Who are America’s Poor Children?: The Official Story

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Fourteen million American children live in families with incomes below the federal poverty level, which is $22,050 a year for a family of four. The number of children living in poverty increased by 21 percent between 2000 and 2008. There are 2.5 million more children living in poverty today than in 2000.

Not only are these numbers troubling, the official poverty measure tells only part of the story. Research consistently shows that, on average, families need an income of about twice the federal poverty level to make ends meet. Children living in families with incomes below this level – for 2009, $44,100 for a family of four – are referred to as low income. Forty-one percent of the nation’s children – more than 29 million in 2008 – live in low-income families.

Nonetheless, eligibility for many public benefits is based on the official poverty measure. This fact sheet – the first in a series focusing on economic and material hardship – details some of the characteristics of American children who are considered poor by the official standard.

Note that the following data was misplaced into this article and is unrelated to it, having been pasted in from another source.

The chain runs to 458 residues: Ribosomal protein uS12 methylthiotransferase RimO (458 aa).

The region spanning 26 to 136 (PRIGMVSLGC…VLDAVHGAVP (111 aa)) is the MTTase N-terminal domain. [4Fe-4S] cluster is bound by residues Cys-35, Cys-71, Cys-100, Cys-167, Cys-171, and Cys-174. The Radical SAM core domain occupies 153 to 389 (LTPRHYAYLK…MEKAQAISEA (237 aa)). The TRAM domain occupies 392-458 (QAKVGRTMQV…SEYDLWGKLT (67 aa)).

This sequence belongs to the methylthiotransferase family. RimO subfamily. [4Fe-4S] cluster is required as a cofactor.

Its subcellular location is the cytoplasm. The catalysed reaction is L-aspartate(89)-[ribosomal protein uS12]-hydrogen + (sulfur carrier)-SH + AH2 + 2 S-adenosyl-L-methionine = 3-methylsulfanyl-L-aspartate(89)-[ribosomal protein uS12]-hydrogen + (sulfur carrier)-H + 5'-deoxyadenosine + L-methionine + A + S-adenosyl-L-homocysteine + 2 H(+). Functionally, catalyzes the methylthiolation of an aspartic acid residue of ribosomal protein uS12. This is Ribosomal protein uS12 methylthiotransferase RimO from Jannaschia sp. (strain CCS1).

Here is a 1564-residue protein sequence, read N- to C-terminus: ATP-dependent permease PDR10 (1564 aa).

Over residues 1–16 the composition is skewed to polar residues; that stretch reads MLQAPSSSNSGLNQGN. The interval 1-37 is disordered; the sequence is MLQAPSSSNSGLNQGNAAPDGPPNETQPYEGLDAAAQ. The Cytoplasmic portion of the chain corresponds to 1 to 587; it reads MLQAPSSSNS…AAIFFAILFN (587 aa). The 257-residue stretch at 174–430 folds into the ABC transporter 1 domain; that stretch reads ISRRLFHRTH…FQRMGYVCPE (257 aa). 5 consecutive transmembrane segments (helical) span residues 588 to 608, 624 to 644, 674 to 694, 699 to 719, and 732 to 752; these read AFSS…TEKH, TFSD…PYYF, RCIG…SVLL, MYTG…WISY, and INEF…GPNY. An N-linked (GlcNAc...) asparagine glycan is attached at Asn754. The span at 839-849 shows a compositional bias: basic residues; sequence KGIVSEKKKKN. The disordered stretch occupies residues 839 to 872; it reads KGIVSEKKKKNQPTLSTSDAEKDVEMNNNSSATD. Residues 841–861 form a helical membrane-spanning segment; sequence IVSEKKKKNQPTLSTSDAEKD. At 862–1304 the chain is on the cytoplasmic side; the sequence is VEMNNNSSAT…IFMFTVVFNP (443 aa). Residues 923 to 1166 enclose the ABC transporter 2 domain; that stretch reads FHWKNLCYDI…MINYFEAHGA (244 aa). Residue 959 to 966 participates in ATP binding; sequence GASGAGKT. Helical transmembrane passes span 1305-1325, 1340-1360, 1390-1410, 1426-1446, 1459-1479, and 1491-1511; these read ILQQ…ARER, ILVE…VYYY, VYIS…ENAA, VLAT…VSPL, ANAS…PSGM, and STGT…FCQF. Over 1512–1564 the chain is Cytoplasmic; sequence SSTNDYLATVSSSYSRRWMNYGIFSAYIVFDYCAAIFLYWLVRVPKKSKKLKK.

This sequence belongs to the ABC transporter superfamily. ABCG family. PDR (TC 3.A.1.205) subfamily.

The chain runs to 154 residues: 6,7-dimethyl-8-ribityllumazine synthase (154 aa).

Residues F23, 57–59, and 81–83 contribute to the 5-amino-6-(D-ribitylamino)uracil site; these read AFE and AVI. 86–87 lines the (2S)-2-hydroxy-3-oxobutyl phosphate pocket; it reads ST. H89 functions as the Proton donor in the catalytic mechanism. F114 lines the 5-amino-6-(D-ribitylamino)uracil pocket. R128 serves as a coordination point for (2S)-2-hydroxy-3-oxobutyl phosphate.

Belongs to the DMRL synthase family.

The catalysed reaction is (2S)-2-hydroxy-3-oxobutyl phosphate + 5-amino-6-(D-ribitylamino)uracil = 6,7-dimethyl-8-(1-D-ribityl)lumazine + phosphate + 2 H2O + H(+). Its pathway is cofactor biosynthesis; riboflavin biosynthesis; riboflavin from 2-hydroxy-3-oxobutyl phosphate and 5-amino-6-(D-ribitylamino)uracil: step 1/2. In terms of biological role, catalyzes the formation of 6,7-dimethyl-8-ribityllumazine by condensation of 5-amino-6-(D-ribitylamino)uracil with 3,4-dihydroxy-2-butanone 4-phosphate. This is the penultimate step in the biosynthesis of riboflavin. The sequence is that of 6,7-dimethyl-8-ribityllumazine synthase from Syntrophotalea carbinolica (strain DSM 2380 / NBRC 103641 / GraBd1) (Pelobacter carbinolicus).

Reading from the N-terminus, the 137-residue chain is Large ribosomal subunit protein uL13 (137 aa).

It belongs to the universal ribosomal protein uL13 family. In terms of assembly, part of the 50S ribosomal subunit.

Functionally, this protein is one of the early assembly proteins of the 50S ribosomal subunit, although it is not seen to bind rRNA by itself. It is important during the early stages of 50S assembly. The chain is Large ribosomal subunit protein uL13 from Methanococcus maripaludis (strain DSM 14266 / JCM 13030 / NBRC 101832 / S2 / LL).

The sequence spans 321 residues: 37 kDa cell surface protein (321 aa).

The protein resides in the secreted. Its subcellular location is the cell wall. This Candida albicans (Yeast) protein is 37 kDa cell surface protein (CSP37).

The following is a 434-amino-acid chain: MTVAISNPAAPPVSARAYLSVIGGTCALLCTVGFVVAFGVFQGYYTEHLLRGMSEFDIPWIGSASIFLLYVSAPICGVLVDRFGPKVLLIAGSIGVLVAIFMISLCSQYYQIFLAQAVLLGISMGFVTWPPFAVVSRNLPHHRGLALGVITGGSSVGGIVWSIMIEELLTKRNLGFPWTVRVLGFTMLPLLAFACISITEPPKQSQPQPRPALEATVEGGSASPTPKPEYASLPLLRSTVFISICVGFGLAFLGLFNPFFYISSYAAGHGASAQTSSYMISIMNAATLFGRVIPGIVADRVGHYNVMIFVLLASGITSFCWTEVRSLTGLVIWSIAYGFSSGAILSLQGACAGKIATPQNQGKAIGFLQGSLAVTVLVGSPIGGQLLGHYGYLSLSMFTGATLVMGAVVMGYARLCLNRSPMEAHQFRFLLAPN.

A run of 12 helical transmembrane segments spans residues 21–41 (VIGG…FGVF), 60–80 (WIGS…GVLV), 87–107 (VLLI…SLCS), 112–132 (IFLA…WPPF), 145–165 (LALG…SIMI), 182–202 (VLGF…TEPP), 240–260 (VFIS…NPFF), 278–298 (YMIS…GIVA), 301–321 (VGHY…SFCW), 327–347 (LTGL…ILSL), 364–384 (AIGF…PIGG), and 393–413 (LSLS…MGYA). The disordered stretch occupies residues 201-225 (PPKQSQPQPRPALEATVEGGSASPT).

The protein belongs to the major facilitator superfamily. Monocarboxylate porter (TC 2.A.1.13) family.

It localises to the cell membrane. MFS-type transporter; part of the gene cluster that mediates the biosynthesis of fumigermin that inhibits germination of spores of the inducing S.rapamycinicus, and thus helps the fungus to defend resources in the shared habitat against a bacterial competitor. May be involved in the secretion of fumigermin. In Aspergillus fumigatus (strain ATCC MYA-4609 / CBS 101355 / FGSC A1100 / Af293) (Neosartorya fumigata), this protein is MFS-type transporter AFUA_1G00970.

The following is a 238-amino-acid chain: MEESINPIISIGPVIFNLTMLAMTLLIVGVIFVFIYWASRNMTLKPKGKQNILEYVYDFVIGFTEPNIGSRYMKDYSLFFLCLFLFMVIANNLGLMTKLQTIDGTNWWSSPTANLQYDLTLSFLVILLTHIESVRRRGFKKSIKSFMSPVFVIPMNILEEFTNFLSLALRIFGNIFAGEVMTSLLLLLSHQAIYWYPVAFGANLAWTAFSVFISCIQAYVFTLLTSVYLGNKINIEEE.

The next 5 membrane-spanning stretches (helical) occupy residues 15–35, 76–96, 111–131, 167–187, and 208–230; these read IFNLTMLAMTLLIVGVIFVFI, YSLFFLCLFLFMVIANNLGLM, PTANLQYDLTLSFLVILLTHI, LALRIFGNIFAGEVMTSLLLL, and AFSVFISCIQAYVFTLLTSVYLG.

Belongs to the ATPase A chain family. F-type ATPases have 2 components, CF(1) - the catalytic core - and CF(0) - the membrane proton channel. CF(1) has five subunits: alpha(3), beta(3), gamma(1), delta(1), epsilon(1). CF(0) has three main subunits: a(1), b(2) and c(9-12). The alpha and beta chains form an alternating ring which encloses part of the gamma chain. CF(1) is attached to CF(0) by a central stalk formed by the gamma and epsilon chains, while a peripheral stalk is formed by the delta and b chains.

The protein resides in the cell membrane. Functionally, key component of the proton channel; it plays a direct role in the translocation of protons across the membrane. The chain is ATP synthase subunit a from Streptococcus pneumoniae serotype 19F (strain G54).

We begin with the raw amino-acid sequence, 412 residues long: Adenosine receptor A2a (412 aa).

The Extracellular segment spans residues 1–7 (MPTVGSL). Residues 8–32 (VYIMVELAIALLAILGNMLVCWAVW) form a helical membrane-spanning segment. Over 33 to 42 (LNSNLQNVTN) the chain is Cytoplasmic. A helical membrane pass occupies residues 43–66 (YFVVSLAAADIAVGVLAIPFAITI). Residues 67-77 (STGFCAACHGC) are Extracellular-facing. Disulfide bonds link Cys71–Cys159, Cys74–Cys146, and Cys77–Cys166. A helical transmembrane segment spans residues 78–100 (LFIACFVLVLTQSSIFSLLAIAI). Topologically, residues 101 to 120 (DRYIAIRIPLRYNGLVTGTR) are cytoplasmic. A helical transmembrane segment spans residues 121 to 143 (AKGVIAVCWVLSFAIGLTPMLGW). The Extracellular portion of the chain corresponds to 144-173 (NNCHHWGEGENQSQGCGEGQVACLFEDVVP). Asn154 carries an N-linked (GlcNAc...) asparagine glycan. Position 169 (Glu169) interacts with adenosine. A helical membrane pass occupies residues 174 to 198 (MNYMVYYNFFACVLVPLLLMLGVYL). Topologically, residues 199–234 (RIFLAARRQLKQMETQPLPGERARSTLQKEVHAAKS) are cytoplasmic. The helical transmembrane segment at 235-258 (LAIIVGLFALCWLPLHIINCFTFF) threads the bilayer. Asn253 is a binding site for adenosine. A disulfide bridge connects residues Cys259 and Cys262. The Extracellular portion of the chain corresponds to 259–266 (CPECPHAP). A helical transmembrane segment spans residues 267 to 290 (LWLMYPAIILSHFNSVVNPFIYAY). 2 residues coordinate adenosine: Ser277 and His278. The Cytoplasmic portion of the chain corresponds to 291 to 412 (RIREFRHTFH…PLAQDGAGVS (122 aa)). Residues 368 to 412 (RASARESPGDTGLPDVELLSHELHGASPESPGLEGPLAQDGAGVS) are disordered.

How many children in America are officially poor?

Figure 1: Children living in poor and extreme poor families, 2000–2008

The percentage of children living in poverty and extreme poverty (less than 50 percent of the federal poverty level) has increased since 2000.

  • 19 percent of children live in families that are considered officially poor (14.0 million children).
  • Eight percent of children live in extreme poor families (6.2 million).

Rates of official child poverty vary tremendously across the states.

Figure 2: Child poverty rates across the states, 2008
  • Across the states, child poverty rates range from seven percent in New Hampshire to 28 percent in Mississippi.

What are some of the characteristics of children who are officially poor in America?

Black and Hispanic children are disproportionately poor.
Figure 3: Child poverty rates by race/ethnicity, 2008
  • 11 percent of white children live in poor families. Across the 10 most populated states, rates of child poverty among white children do not vary dramatically; the range is eight percent in California and Illinois to 11 percent in Georgia and Ohio.
  • 35 percent of black children live in poor families. In the 10 most populated states, rates of child poverty among black children range from 26 percent in California to 51 percent in Ohio.